Then followed a morning of trying to figure out which bags would be the best combination for this trip, what to take as carry-ons, what to take for a handbag, what to use as baggage, what clothing, what needs washing, let’s go ahead and change the beds while we are doing laundry, and oh, my hair needs washing and at ten a.m. I realized I didn’t know where my passport was. It wasn’t on the desk. For six hours I hunted everyplace I had been, like, just how stupid to you have to be to lose your passport in your own home?

I spent another six hours the next day, and then last night made an appointment in New Orleans, the nearest passport agency, to get an emergency expedited replacement. I keep thinking that once we get the new passport, the old one is sure to show up, isn’t that the way things go? On the other hand, I can’t afford to count on finding it when I won’t be able to go on the trip if I don’t have a passport.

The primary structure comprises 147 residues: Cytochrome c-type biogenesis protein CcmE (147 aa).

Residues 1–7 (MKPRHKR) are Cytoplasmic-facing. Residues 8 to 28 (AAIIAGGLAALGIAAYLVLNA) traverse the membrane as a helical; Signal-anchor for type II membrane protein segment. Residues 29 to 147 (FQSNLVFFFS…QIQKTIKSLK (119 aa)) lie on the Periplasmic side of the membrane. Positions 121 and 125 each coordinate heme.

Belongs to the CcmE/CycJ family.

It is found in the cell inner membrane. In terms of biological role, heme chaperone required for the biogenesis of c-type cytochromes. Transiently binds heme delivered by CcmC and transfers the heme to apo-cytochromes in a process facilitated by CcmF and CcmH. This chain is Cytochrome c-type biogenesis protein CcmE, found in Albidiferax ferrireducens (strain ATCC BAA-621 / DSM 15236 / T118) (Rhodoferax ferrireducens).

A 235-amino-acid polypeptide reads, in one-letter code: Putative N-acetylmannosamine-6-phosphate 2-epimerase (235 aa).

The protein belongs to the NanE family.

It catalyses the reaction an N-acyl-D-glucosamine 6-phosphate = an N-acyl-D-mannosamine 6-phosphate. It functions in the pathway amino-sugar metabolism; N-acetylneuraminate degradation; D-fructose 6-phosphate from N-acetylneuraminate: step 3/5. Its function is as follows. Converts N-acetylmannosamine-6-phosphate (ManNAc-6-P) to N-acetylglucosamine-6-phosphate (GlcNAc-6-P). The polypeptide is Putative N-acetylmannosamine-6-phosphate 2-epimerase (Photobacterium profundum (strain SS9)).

I’ve been beating myself up. I can’t believe this has happened to me, but every now and then, things like this happen to everyone. It’s not like death, or war, or famine, or those brave refugees just trying to find a safe place where no bullets are flying and no one is trying to tell them that the way they practice their religion is just not right. It’s a luxury, but one I need if we’re going to do this trip.

So instead of mocking me, or making me feel worse, AdventureMan reminds me that there is an Ethiopian restaurant in New Orleans, not too far from the passport agency, and we might as well laisser les bon temps rouler while we are in the fair city. We’ll get up really early, be on time for our appointment, have a nice lunch and a leisurely drive back to Pensacola. He always knows how to turn a negative into a positive.